“The Profit”: When Ego Fights Brand Evolution

One of my favorite new shows I’m enjoying is CNBC’s “The Profit” in which billionaire Marcus Lemonis attempts to turn around struggling businesses by offering them a check and in return, he gets to do pretty much everything his way for a week, including making all decisions on the company. And the current managers can’t do a darn thing about it.

If you think all episodes featuring these business owners work out and they live happily every after, you’re wrong. So far, only about half of them have.  There are some businesses Marcus just can’t fix. And it’s not his fault – certainly not because of his business acumen. No, although Marcus judges a business based on People, Process and Product, from my point of view the reason some of these businesses featured aren’t successful deals for him really comes down to one thing above all:

It’s because the management doesn’t want to listen and can’t admit their mistakes.

Period. Oh, they can say they were wrong. But it doesn’t mean a THING in saying that if they don’t actually do something about it. And that’s where Marcus can help the business. But something in the human element is fundamentally flawed. They have other problems to be sure too – like not knowing their numbers accurately – but even that can be fixed easier over time.

For example:

One owner has anger management issues and can’t control his emotions. Everyone but him is wrong and stupid. He arrogantly thinks he knows better than everyone, including Marcus.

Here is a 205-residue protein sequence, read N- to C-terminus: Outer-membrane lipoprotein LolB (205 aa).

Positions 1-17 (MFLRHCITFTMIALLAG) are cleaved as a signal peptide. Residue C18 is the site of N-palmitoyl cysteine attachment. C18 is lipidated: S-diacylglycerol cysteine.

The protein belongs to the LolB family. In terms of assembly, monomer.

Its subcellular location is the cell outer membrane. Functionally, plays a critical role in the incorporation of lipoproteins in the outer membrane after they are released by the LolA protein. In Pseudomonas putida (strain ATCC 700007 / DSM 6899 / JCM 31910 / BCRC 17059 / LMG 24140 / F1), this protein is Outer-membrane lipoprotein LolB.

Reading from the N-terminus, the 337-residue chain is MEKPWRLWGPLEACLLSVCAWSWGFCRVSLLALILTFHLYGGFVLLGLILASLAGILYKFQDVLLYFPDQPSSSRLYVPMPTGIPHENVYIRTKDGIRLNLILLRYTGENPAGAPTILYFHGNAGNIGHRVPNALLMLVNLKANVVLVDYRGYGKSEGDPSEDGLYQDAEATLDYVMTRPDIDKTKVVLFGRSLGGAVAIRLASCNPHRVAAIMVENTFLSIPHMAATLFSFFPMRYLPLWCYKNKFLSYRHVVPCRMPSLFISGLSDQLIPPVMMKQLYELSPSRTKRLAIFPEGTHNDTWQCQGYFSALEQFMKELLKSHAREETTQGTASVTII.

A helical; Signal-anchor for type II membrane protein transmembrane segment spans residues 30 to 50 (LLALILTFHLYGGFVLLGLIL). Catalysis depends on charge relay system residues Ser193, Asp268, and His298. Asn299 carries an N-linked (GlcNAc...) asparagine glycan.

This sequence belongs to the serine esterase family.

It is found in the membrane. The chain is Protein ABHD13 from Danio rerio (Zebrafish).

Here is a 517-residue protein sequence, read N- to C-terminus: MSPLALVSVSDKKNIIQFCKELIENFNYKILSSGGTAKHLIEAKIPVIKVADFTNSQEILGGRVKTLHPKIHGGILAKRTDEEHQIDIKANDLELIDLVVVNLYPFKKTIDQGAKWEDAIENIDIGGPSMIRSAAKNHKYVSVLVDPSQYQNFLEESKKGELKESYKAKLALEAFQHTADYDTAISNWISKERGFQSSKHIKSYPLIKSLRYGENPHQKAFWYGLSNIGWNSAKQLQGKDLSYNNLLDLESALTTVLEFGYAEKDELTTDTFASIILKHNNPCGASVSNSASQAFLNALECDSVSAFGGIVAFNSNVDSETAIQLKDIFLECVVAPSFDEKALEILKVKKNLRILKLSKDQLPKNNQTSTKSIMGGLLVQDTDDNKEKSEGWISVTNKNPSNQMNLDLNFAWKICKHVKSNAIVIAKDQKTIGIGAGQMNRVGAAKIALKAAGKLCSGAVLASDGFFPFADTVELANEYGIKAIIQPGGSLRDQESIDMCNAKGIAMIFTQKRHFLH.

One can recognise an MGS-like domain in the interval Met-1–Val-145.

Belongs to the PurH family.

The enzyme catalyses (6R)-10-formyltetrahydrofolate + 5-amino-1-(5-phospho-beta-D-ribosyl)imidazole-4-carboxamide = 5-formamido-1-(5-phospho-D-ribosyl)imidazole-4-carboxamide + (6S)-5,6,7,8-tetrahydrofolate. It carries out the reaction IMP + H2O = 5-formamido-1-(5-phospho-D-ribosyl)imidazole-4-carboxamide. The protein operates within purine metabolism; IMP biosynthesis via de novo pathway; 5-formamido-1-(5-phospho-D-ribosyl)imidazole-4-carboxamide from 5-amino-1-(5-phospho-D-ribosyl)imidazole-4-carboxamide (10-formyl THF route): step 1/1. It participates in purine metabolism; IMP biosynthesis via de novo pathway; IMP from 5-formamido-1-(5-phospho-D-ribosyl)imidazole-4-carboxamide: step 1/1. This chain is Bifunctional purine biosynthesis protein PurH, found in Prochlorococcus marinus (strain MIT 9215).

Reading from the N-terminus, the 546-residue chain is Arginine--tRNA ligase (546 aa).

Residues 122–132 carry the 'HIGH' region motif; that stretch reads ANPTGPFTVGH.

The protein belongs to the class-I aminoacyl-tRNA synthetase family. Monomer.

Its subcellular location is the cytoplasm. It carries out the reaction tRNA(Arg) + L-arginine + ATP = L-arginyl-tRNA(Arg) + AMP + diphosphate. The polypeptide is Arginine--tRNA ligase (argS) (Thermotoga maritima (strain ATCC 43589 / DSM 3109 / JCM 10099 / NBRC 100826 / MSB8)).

Two co-owners used to be a couple, broke up and now can’t stand each other…but they still jointly own a company. They’ve let their hate for one another ruin the business. Buy one another out? Nah. It’s easier to blame and point fingers.

One owner just doesn’t want to even be in the business and lacks all passion for making any kind of meaningful change. He bolts early on the day of the business’ re-grand opening.

The ones that worked out? Boy, do they work out brilliantly. Because they listen. Sure, they’re a little nervous to give up making decisions for the company temporarily for a week – come on now, A WEEK – and do things radically different in some cases, but they surely realize that the current path isn’t doing anything for them financially, emotionally and in terms of their goals and dreams. So they take the deal and shut up and listen to an outsider – an outsider who happens to be a highly effective CEO too. We’re not talking about Joe Schmo off the street.